The former top spokesman for the Justice Department, Matthew Miller, later said the case against Drake may have been an “ill-considered choice for prosecution.”
The judge in Drake’s case, Richard D. Bennett, was far harsher in his assessment:
I don’t think that deterrence should include an American citizen waiting two and a half years after their home is searched to find out if they’re going to be indicted or not,” Judge Bennett said. “I find that unconscionable. Unconscionable. It is at the very root of what this country was founded on against general warrants of the British. It was one of the most fundamental things in the Bill of Rights that this country was not to be exposed to people knocking on the door with government authority and coming into their homes. And when it happens, it should be resolved pretty quickly, and it sure as heck shouldn’t take two and a half years before someone’s charged after that event.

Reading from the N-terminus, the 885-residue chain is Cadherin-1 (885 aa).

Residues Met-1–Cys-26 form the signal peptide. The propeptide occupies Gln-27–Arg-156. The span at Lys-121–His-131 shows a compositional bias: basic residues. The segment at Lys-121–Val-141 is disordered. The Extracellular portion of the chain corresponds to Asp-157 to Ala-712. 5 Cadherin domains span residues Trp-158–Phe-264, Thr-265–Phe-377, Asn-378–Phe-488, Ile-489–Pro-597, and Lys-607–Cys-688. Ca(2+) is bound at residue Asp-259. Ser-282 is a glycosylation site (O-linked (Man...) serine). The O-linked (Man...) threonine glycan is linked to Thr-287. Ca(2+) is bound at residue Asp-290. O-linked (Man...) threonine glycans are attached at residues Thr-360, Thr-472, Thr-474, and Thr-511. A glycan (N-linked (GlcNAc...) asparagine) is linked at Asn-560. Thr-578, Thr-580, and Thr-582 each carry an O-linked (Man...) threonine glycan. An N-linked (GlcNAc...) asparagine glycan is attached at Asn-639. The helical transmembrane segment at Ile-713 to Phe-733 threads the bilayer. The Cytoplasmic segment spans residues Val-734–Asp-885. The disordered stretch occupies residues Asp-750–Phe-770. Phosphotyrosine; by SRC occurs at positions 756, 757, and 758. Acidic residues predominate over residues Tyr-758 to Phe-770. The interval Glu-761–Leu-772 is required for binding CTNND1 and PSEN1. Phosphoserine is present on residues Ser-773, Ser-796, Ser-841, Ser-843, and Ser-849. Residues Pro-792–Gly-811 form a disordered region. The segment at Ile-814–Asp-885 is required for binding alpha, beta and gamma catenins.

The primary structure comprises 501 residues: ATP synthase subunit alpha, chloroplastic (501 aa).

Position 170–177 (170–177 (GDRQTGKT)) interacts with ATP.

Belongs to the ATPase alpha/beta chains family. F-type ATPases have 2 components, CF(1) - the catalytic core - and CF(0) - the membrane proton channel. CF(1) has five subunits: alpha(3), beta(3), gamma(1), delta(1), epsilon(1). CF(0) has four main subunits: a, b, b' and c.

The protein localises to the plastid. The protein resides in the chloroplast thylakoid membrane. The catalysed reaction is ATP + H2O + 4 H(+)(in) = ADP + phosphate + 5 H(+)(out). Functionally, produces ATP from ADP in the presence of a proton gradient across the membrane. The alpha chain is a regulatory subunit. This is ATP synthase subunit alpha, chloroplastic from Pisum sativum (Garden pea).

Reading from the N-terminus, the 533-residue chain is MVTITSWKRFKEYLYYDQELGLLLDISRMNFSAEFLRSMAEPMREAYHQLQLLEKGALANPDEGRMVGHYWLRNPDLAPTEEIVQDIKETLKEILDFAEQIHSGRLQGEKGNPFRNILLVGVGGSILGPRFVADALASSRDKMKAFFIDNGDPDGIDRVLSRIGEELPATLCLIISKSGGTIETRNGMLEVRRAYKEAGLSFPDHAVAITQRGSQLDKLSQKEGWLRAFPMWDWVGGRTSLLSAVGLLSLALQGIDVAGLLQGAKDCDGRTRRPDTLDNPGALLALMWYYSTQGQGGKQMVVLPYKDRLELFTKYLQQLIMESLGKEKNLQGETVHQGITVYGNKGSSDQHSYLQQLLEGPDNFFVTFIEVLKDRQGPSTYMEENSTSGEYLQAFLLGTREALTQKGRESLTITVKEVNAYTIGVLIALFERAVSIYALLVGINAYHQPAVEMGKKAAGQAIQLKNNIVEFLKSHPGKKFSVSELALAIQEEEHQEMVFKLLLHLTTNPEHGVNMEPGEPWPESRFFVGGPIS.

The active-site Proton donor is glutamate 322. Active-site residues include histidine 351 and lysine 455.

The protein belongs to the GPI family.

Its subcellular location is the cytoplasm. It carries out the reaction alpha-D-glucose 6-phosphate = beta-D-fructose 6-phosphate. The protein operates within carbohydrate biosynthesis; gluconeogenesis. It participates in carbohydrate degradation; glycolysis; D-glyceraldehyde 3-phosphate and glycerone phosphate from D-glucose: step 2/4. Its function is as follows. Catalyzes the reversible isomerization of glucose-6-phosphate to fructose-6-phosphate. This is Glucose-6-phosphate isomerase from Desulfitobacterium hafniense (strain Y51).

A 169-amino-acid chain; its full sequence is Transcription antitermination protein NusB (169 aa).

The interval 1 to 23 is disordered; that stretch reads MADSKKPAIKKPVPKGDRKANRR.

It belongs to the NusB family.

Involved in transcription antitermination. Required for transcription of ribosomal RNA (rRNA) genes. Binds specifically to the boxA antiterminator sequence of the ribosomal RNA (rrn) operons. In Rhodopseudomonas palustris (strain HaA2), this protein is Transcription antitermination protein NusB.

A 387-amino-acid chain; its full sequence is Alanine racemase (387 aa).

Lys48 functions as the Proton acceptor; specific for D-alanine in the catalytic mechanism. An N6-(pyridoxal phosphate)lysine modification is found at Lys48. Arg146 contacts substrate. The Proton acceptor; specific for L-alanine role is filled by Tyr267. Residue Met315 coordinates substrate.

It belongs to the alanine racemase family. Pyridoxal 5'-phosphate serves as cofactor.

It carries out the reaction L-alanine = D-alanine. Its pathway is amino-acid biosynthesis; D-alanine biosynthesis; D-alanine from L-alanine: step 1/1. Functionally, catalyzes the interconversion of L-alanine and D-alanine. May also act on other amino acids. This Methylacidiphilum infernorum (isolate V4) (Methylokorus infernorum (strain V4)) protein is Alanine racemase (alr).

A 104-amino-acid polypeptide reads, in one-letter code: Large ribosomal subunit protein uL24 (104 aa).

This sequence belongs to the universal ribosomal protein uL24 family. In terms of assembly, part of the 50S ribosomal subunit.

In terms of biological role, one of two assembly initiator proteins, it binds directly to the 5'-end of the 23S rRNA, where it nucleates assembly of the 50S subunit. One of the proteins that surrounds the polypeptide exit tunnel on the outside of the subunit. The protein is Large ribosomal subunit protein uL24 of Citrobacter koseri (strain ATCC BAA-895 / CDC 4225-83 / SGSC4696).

The Surveillance State Repeal Act (HR 2818) includes a provision that makes it a termination offense for any federal official who retaliates against a whistleblower for filing a complaint regarding waste, fraud, abuse or criminal conduct.
What Drake should receive is 1) an in-person apology from President Obama, 2) complete expungement of his misdemeanor conviction, which was bogus, 3) full back pay, and (if he wants it) 4) reinstatement to his previous position at NSA. Additionally, every one at DoJ responsible for bringing the bogus case against him should, if they are still employed by DoJ, be fired. And in a just world, all of those things would happen.